The Effect of Divorce on Children

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The Effect of Divorce on Children

According to Berk (2008), 45% of American marriages end in divorce and half of those involve children. The effect divorce has on children is critical knowledge that people need to understand to be able to help these children overcome the behavioral, emotional, and social problems that they acquire during this time. There are four studies in particular that I have found that have quite fascinating results.

The first article that I discovered was from Andreas Schick’s study (2002) in which he found ways that children show behavioral and emotional differences depending on if they came from a divorced or intact family. There have been previous studies regarding the effects that divorce has on children from a parent or teacher perspective but never from the child himself. From recognizing this, the researcher decided to focus on the child’s perspective in his own study. Schick (2002) evaluated several factors such as fearfulness, self esteem, behavior issues, gender, amount of time since the divorce and inter-parental conflict by comparing children from intact families versus children with divorced parents. His sample consisted of 241 9 to 13 year old children and their parents with 66 of those kids from separated or divorced homes and 175 kids from intact homes. At the time of the separation or divorce, the children were on average about 7.2 years old. Most of the data that he found came from the children’s perspective besides the data on behavioral problems which were received from the parents. To conduct this study, he gave questionnaires to both the children and parents and used several different scales and checklists to gather the data. From his research he found several things such as the kids of divorce were not more fearful than kids who hadn’t experienced a divorce. In comparison to children from intact families, children of divorce, “were less consistent in their academic performance, more often socially withdrawn, and exhibited more delinquent behavior” (Schick, 2002, p. 9). With further evaluation, he discovered that the amount of children with these “clinically relevant problems didn’t depend on the length of time that had elapsed since separation” (Schick, 2002, p. 9). Regarding interparental conflict, he found that emotional factors that affect these children are a consequence of the lack of social support from the father and the child’s thoughts of the damage from interparental conflicts. Schick’s findings correlate with the text because the text states that “children and adolescents of divorced parents continue to score slightly lower than children of continuously married parents in academic achievement, self-esteem, social competence, and emotional and behavioral adjustment” (Berk, 2008, p. 511).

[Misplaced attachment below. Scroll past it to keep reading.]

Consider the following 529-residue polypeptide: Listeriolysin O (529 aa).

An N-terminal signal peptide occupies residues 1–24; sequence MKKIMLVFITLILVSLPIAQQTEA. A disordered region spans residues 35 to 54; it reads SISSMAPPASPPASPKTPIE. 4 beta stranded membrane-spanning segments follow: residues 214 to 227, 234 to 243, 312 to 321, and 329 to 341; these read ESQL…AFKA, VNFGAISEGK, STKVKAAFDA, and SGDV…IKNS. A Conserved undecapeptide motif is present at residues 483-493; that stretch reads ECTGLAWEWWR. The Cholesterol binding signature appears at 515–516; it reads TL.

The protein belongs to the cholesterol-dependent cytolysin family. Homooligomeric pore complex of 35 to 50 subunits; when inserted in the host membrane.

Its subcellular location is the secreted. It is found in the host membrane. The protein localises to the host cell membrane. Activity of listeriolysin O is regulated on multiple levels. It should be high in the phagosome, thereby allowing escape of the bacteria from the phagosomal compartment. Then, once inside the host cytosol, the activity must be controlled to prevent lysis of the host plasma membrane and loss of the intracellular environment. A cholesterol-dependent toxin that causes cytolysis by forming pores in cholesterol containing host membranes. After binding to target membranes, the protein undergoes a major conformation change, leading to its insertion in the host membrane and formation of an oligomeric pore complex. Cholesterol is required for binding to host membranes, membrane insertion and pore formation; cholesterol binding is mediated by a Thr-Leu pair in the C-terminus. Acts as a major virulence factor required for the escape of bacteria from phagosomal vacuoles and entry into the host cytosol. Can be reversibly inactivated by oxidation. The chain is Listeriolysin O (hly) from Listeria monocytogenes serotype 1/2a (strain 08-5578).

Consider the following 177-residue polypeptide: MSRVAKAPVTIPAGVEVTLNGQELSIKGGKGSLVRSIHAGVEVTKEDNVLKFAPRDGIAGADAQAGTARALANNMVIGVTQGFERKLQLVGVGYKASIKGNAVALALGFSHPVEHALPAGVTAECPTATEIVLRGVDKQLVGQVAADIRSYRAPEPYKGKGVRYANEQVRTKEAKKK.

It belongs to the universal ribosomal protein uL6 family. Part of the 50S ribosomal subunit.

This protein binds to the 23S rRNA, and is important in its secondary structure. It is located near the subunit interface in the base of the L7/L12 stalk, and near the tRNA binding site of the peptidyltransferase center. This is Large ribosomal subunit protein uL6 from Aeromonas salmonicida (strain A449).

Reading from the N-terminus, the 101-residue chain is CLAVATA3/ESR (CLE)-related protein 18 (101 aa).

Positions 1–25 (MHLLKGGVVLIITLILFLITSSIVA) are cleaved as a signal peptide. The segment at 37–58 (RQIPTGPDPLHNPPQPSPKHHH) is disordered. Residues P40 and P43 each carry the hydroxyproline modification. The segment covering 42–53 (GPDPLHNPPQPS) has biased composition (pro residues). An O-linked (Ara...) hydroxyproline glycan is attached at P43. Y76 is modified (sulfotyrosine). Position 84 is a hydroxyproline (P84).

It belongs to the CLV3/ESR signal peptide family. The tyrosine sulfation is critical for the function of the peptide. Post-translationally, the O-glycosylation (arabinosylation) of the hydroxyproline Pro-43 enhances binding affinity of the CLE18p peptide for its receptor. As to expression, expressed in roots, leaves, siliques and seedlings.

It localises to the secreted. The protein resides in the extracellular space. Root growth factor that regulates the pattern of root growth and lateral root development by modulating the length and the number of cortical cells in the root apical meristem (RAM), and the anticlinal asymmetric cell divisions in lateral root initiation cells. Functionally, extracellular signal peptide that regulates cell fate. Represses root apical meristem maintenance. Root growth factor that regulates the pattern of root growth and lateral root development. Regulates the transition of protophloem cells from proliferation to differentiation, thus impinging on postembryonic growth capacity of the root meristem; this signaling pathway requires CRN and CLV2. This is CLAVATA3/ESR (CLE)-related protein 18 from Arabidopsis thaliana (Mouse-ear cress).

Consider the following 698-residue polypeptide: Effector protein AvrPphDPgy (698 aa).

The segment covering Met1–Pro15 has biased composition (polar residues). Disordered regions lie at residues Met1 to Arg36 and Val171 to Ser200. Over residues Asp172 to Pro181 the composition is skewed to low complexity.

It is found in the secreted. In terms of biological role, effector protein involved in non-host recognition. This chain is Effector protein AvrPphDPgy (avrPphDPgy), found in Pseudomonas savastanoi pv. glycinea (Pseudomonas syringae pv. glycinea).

In contrast to Schick’s work (2002), Lansford et al. (2006) decided to look at how timing plays a role in a child’s adjustment during and after a divorce occurs. This study aimed their focus on getting participants that were entering kindergarten and they ended up with 356 children. 97 of those children experienced at least one divorce during the course of this study (Lansford et al, 2006). To control the demographic variables, they matched each child in the divorced group with a child in the nondivorced group depending on gender, race and SES. Interviews were conducted with the mothers prior to the beginning of the school year and each year after to determine the marital status of each family. The teachers of the students were given checklists that were based on each participant’s behavior in the classroom. They also had the mothers fill out the checklist as well and obtained the individual’s grades each year. Lansford et al. (2006) found that based on the following outcomes: mother-reported internalizing problems, teacher-reported externalizing problems and academic grades, significant findings related to early divorced groups versus the nondivorced...
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